That being said, I would imagine that there would be a huge amount of conflict at the beginning. I can imagine the group splintering (especially over the language barrier), stealing food from the others when they get low, and maybe even fighting each other if they were that uptight.

    You may start with 100 people, but I could see that quickly dwindling to become a reasonable number within a couple weeks, where the population would stabilize.
     
  8. Smoke
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    Smoke Contributing Member

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    I just thought of something that might take care of some problems, I'm not sure if it brings it into harder SciFi or softer SciFantasy...

    The refugees could be dropped into a specifically-prepared environment. Sure, things can look as weird as you want them, but saying that the aliens specifically set up the environment can explain away many of the nerdier hangups. (I'm sure there is a plausible way to make something that is a dangerous mix of rhinoceros and carnivorous rabbit.) For some reason, pink oranges exist and were cheap last time I could buy them.
     
  9. Cogito
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    Cogito Former Mod, Retired Supporter Contributor

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    To expand on Steerpike's point: The most dangerous meats to eat undercoohed are from animals closest to us biologically. A greater number of parasites and infectious agents that thrive in the carcass will also thrive in our living system. That is also why, religion and ethics aside, cannibalism tends to be selected out of most species - it is a practice that has a high likelihood of wiping out its practitioners.

    It is a double-edged sword, though. It also means that food on an alien planet is likely to be nutritionally deficient even if it isn't toxic.

    Your alien researchers might have to stack the deck a bit, and provide some means to develop a sustainable source of food.
     
  10. YoungCreature
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    YoungCreature Member

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    You guys have been a big help. Thanks.

    Smoke: I don't think we can make the assumption that it is impossible for humans to survive on an alien planet since it's never been tried before. The beauty of science fiction is that the rules of one fictional universe doesn't have to hold true to another fictional universe. I do like your thoughts on the light spectrum.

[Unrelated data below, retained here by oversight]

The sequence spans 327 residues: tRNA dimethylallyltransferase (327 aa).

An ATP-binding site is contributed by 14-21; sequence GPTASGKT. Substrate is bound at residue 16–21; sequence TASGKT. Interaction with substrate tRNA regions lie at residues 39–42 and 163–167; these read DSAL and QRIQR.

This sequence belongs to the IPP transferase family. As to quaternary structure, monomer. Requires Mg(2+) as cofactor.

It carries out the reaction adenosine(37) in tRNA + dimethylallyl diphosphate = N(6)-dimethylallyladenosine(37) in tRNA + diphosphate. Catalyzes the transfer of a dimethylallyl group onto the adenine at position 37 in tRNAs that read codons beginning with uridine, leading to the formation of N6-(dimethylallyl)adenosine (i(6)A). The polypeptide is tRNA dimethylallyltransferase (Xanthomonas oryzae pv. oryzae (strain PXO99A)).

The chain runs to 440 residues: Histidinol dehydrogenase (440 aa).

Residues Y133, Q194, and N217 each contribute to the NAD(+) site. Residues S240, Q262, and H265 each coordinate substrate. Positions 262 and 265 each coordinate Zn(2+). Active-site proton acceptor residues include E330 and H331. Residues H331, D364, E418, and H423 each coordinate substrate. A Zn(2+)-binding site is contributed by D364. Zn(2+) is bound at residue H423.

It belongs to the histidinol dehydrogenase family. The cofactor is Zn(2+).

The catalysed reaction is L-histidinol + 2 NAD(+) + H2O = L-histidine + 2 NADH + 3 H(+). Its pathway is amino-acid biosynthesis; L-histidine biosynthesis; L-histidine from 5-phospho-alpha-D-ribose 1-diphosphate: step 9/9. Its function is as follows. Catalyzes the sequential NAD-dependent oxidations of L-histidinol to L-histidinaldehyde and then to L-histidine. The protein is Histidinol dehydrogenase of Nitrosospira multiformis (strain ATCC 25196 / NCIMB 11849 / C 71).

Coreen Hipae: Water will be relatively abundant in this new world. However there will be many predators. No sentient beings.

    Oz: The problem is finding a reliable source of food. I want the main focus of this book be about the relationships and conflicts between the various people fighting for survival. I agree there will be a lot of conflict, not only at the beginning, but through the whole story. I want it to be about survival, just with a science fiction twist.

    Cogito: Good points. I don't like the idea of the aliens "stacking the deck" though. I haven't decided if I want this to be more like a cruel alien research project or more for their entertainment-- like Survivor: Alien Jungle. If I choose the latter, then I could even have the aliens add components to make it interesting. Dropping survival packages, trying to split the groups, dropping in an exceptionally large and deadly beast, or even dropping in more people randomly. Something to think about.

    Thanks
     
  11. Wasp
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    Does it have to be 100? If so, maybe you could only make about 21-25 or so of them near each other and in the story since 100 different characters would drive focus away. And then dividing those people into 3 different tribes who may fight each other for territory?
     
  12. nzric
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    nzric Active Member

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    Dude, I think you just described the plot for The Hunger Games. In space.

    Why do you want it to be an alien world? You have said the focus is on the relationships (and prob. the action). Look at the core of the story and write to that. You don't want to get tied up with the flora and fauna - that's just window dressing. You need a good story first and foremost, otherwise you'll end up with Avatar.
     
  13. Lorddread
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    Ever considered differences in day length, temperature, seasons and such?
     
  14. slyfox
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    One last thing, what happens in the end? The last person standing might be alive on the planet, but what can they do about getting home?
     
  15. slyfox
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    slyfox Member

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    Sorry, I'll never use yellow again...
     
  16. author97
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    This would be a trial and error kind of situation. You might want to kill off a dozen or so people for suspense, and have the rest figure out how to live from their deaths.
     
  17. author97
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    This is like the Hunger Games in space!